Earlier this month Electronic Arts Inc., or EA, announced the launch of Origin Access, a subscription service for PC gamers. For $4.99 a month, Origin Access subscribers get all-you-can-play access to The Vault, a growing collection of PC games, a 10% discount on Origin purchases, and the opportunity to try new EA games before their release.
At launch, the service was made available in the U.S., Canada, the U.K. and Germany, and it includes 15 games initially including Battlefield 4, Dragon Age, Inquisition, The Sims and This War of Mine. There is no long-term commitment and subscribers can cancel at any time.
The new subscription service is an extension of EA’s online PC community and game store which have more than 50 million members. As the Wall Street Journal points out, Origin Access is basically a PC version of EA Access, which launched in July 2014, on a different platform.
“Origin Access was created to deliver incredible PC gaming experiences at an incredible value while making it easier for you to discover and play great PC games,” said EA in the January 12 announcement.
Finding and Fixing Leaks in Your Revenue Bucket
Much like streaming video on demand services like Netflix and Hulu, Origin Access delivers content digitally via the Internet rather than on a disc. As a growing segment of the PC gaming market, full-game downloads range between 20 percent and 25 percent of EA sales, compared to 10 percent to 15 percent a year ago.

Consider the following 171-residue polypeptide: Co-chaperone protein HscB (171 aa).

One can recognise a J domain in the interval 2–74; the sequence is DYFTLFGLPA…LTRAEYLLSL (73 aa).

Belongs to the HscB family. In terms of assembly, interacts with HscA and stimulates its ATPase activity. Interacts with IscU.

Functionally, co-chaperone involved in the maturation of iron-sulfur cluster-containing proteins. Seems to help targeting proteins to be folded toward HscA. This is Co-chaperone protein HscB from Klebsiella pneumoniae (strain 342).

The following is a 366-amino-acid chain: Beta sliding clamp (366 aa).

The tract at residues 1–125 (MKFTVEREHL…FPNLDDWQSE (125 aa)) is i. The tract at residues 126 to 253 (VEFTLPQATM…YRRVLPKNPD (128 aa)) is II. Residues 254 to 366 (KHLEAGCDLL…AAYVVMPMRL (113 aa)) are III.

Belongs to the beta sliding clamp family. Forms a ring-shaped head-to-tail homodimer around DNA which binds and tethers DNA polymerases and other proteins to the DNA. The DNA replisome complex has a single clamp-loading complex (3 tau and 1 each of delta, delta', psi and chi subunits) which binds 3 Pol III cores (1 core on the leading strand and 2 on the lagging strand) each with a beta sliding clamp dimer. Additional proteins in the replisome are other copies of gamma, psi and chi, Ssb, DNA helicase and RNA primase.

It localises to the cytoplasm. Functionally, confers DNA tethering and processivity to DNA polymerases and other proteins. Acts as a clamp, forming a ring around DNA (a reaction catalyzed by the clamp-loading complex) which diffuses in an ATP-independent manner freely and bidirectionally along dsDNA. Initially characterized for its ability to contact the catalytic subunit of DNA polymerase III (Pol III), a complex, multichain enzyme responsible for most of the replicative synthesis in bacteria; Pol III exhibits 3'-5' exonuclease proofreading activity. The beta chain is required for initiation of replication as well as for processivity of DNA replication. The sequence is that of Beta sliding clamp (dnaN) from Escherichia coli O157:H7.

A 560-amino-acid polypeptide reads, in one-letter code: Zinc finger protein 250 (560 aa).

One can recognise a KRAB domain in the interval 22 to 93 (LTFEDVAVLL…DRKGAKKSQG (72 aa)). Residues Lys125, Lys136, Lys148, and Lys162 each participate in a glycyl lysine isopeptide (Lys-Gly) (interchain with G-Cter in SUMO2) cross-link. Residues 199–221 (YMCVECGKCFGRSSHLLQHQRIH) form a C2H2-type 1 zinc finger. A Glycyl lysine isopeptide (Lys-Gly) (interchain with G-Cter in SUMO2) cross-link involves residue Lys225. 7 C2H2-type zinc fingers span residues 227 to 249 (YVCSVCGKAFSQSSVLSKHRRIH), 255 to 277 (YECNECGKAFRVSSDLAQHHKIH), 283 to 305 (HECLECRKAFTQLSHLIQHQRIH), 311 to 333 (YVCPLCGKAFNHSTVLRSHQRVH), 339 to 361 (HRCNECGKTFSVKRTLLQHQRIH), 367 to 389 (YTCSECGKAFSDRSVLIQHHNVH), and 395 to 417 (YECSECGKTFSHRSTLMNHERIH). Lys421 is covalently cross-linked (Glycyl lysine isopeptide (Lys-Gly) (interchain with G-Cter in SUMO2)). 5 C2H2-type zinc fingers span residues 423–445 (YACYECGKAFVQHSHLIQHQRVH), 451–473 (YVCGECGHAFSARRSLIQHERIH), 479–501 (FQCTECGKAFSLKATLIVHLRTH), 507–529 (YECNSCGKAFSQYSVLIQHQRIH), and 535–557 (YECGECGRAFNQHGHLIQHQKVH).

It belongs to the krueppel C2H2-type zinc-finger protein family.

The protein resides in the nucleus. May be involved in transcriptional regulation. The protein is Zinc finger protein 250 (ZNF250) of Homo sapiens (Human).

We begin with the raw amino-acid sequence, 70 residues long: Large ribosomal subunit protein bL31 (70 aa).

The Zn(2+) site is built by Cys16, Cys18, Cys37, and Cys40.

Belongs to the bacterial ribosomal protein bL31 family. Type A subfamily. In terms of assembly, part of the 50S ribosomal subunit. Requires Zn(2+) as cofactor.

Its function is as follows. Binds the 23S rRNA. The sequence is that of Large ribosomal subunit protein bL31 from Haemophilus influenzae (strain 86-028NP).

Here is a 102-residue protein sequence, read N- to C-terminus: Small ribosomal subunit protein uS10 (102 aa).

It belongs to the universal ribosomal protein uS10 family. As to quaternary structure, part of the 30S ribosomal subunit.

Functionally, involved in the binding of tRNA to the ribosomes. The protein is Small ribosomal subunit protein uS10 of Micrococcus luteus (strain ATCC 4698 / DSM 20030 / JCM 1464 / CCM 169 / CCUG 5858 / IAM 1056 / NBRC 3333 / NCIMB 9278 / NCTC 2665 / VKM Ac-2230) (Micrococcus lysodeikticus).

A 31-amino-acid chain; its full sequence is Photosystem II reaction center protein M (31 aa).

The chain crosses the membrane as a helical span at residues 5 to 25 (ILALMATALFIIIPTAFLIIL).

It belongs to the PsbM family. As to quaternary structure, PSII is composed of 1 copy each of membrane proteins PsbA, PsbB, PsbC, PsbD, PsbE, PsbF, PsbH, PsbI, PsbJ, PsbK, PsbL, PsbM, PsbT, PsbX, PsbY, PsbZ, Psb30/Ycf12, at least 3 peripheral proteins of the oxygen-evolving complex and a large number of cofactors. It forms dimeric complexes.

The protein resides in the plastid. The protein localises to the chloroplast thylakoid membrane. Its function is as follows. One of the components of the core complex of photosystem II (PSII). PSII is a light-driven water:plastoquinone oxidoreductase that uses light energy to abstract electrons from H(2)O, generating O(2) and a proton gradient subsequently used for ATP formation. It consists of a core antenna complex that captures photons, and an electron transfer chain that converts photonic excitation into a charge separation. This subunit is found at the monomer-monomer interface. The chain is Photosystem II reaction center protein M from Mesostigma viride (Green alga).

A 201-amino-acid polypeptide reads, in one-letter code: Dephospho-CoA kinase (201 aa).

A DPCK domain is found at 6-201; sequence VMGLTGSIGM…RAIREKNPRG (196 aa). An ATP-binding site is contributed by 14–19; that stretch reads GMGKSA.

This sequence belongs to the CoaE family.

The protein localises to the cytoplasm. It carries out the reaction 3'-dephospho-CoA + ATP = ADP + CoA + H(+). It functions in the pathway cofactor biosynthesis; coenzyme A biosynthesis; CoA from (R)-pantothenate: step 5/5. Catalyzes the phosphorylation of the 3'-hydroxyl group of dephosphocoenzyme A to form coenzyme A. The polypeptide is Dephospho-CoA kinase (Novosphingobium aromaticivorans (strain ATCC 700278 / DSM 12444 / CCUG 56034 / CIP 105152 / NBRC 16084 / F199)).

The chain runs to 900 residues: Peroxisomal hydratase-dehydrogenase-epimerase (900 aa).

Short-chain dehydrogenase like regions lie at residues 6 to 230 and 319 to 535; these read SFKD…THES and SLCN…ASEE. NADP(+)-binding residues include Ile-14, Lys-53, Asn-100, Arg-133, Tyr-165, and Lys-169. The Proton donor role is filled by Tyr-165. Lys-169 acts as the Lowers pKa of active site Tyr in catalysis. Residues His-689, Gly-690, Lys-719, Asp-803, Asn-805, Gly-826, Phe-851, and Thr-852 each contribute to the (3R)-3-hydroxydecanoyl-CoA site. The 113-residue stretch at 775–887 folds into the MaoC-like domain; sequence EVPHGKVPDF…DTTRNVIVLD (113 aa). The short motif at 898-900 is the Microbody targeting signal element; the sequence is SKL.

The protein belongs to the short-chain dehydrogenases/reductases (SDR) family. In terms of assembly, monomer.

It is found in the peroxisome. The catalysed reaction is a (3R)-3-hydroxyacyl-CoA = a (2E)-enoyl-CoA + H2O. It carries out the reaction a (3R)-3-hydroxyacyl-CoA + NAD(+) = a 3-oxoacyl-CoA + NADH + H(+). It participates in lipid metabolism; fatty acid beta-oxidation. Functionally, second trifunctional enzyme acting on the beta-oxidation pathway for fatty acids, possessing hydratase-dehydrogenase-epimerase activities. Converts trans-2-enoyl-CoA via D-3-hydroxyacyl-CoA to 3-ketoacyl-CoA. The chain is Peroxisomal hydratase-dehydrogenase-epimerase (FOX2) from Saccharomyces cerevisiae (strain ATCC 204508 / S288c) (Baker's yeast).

According to the Wall Street Journal article, EA extended its subscription strategy because the console version of subscriptions was popular, though EA would not say how many subscribers it had. It did, however, say that console subscribers doubled in the quarter ended August 31, 2015.
As other media have accepted the digital reality of the entertainment world, gaming has followed along with platforms like Microsoft’s Xbox and Sony PlayStation adopting the subscription model to bring digital access to online gamers. EA is following its audience by bringing another subscription product into the marketplace, and it seems to be doing so cautiously. Despite its extensive game catalog, it is only offering 15 games initially, and it is only available in a few countries.
Perhaps EA wants to see how this product is received before it secures licensing deals and new games for its subscribers. We expect the catalog to grow in proportion to EA’s commitment and subscriber reaction, and we hope EA will tweak its subscription service by considering package pricing for gamers who sign up for EA Origin and EA Access for Xbox or to consider annual pricing, as they have done with EA Access. For now, we’re curious to see how the PC gaming market will react to this interesting but somewhat lackluster offering.